Are autocratic leaders an impediment to democratisation? An intriguing question, which some economists have recently sought to answer.
A year ago a JPE article by Harvard's Ben Olken on corruption in Indonesia attracted attention for its innovative appproach. The American magazine has a profile of him by Michael Moynihan, Graft Paper, discussing this and other research, including a paper co-written with Northwestern's Ben Jones, Hit or Miss? The Effect of Assassinations on Institutions and War (PDF). Moynihan summarises it thus:
Olken and Jones looked at the effects of political assassination, using a strict empirical methodology that takes into account economic conditions at the time of the killing and what Olken calls a “novel data set” of assassination attempts, successful and unsuccessful, between 1875 and 2004.
Olken and Jones discovered that a country was “more likely to see democratization following the assassination of an autocratic leader,” but found no substantial “effect following assassinations—or assassination attempts—on democratic leaders.” They concluded that “on average, successful assassinations of autocrats produce sustained moves toward democracy.” The researchers also found that assassinations have no effect on the inauguration of wars, a result that “suggests that World War I might have begun regardless of whether or not the attempt on the life of Archduke Franz Ferdinand in 1914 had succeeded or failed.”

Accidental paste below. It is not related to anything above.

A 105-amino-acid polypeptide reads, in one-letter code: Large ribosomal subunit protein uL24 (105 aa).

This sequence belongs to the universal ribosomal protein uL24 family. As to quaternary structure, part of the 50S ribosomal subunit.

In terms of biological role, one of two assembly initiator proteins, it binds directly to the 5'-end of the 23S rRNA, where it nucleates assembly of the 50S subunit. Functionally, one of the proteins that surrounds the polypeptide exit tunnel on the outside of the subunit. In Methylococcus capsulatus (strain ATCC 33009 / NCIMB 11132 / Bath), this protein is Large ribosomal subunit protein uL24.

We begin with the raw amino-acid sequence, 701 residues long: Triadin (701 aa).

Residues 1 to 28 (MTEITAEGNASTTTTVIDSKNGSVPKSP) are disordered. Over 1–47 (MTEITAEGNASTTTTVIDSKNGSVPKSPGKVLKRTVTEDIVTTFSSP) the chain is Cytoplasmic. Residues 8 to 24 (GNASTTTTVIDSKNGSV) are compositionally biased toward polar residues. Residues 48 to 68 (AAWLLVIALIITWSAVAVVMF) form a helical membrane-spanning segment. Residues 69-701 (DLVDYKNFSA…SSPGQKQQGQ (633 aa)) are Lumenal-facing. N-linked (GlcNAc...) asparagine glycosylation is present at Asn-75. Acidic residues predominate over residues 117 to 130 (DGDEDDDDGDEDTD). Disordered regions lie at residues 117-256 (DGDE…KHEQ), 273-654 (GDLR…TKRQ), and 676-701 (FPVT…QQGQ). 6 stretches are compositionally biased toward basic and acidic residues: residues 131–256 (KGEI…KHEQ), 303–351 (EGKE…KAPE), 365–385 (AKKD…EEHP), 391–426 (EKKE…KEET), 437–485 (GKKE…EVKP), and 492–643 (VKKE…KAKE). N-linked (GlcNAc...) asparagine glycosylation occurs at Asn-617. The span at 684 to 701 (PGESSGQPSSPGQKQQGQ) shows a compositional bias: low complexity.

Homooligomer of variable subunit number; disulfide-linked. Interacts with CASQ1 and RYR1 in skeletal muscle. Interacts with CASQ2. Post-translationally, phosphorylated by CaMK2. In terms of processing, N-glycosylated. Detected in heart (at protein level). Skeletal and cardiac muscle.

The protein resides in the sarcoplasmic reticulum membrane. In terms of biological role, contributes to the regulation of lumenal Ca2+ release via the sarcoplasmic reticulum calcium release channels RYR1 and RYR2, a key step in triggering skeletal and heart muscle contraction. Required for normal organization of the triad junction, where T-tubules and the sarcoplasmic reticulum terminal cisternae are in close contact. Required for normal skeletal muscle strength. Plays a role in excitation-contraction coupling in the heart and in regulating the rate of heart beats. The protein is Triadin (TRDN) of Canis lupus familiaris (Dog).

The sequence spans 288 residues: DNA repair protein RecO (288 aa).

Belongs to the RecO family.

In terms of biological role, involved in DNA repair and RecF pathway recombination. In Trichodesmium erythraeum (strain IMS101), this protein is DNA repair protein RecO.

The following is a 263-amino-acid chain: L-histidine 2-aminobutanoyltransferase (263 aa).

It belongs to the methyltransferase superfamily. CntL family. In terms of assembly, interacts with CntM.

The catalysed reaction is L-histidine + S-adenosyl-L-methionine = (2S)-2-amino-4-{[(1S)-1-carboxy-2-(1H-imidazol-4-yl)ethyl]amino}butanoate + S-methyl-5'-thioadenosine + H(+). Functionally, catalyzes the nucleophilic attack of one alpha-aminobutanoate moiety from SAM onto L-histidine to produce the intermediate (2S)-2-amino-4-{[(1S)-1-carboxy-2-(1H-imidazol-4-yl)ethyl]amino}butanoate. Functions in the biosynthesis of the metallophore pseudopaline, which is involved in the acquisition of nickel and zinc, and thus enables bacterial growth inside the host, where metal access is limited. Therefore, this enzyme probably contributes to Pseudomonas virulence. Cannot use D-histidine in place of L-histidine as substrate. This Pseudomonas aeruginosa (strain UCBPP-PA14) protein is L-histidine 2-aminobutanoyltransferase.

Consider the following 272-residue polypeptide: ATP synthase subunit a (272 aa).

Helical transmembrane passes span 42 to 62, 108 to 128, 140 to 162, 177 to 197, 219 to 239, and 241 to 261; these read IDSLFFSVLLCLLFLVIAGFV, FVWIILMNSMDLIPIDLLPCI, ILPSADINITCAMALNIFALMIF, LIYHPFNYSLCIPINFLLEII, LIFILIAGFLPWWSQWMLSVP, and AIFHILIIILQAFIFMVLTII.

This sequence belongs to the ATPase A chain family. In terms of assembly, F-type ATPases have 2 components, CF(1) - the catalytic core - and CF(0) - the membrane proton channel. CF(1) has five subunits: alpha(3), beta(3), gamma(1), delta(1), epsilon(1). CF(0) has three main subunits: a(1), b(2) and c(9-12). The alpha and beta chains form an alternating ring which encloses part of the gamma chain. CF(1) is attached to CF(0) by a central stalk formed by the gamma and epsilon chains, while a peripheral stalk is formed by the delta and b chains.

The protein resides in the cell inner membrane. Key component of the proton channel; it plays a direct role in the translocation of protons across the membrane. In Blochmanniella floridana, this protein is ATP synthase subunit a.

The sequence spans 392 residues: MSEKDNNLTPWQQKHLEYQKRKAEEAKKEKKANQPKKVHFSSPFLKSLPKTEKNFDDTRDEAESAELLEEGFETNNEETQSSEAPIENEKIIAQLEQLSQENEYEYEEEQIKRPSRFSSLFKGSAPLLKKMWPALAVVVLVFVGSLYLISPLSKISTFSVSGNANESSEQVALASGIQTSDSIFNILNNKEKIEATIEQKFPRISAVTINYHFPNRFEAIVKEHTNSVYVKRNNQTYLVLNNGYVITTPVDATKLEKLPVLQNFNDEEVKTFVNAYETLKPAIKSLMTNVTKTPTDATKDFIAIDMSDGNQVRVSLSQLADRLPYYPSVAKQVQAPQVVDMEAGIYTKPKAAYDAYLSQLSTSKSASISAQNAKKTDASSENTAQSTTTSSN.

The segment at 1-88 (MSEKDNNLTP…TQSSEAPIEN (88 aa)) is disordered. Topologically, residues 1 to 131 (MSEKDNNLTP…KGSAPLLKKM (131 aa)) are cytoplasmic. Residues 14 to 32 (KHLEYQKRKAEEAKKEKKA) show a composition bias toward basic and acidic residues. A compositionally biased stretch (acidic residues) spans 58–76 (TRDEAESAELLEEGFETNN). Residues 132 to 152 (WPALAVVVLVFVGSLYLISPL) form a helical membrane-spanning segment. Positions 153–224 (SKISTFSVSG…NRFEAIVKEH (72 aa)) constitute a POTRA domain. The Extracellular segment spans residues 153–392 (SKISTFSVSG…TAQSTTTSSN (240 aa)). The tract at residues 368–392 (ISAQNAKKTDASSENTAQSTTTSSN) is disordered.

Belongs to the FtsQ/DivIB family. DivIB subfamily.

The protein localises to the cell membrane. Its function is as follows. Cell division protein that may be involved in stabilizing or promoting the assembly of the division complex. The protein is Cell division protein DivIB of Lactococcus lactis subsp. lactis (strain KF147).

The whole article is worth a read - as are Olken's other papers.